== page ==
Monday, March 24, 2008


An interesting article about some conservative churches which use shunning to keep their flocks under control:

On a quiet Sunday morning in June, as worshippers settled into the pews at Allen Baptist Church in southwestern Michigan, Pastor Jason Burrick grabbed his cell phone and dialed 911. When a dispatcher answered, the preacher said a former congregant was in the sanctuary. "And we need to, um, have her out A.S.A.P."

Half an hour later, 71-year-old Karolyn Caskey, a church member for nearly 50 years who had taught Sunday school and regularly donated 10 percent of her pension, was led out by a state trooper and a county sheriff's officer. One held her purse and Bible. The other put her in handcuffs.

The charge was trespassing, but Caskey's real offense, in her pastor's view, was spiritual. Several months earlier, when she had questioned his authority, he'd charged her with spreading "a spirit of cancer and discord" and expelled her from the congregation. "I've been shunned," she said.

Her story reflects a growing movement among some conservative Protestant pastors to bring back church discipline, an ancient practice in which suspected sinners are privately confronted and then publicly castigated and excommunicated if they refuse to repent.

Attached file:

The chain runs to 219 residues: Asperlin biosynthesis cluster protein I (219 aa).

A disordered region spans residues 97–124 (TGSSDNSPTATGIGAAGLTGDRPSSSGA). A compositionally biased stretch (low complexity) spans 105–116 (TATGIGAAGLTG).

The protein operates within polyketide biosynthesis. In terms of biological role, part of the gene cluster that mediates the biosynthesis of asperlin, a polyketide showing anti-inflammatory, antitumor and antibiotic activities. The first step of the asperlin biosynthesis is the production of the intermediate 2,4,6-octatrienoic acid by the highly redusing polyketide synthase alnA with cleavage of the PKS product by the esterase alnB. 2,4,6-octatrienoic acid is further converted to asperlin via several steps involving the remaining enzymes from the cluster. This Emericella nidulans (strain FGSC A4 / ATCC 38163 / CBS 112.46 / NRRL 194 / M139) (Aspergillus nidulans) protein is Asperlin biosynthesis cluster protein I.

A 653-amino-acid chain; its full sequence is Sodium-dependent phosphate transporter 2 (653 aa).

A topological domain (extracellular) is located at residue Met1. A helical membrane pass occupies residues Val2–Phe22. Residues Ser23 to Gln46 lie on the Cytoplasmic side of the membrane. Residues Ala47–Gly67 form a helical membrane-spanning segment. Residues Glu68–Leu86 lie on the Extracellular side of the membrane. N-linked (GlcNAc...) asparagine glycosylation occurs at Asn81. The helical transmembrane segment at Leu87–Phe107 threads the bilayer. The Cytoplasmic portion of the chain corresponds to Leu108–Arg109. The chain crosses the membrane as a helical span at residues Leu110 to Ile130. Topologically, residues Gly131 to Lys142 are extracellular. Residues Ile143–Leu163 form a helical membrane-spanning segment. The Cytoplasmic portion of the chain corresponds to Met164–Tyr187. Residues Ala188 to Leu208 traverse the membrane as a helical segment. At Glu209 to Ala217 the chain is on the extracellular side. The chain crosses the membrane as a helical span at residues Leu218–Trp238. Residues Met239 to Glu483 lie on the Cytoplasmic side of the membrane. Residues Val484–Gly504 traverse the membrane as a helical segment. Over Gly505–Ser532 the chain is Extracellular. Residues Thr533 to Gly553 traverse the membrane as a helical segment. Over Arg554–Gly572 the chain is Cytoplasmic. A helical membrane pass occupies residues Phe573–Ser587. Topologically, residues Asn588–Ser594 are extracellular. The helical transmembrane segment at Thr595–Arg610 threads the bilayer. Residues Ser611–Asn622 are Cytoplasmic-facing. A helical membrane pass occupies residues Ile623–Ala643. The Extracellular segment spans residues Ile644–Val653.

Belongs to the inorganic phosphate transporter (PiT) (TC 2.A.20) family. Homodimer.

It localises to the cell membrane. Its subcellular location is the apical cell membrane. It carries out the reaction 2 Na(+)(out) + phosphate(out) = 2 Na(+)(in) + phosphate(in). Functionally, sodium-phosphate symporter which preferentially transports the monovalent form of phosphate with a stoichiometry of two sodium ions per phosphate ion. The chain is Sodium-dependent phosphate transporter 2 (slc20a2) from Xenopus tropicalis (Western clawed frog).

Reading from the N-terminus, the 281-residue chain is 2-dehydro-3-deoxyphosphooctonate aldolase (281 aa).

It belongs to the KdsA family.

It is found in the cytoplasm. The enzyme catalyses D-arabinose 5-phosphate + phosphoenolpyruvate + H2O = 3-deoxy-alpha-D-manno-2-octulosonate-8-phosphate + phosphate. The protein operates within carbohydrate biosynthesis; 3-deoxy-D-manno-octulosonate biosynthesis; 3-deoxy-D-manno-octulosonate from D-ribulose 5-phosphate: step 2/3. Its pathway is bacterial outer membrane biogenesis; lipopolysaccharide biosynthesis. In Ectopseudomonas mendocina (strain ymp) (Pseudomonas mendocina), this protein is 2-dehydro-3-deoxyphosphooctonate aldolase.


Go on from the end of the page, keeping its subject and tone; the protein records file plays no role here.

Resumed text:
While many Christians find such practices outdated, pastors in large and small churches across the country are expelling members for offenses ranging from adultery and theft to gossiping, skipping service and criticizing church leaders.

I can see an immediate advantage from this practice to any corrupt pastor, say, one who has embezzled the church funds. Just accuse anyone who has spotted that of gossiping and drive the person out of the congregation.

It's not a very democratic practice. But then the conservative forms of the main monotheistic religions are as far from democracy as possible. Rather, they are the model examples I think of when I want to figure out how very authoritarian institutions function. The people on the higher rung of the ladder are not only in power but assumed to be right, to know more, to be able to touch God's toe. And the people on the lower rungs are not allowed to criticize or to question.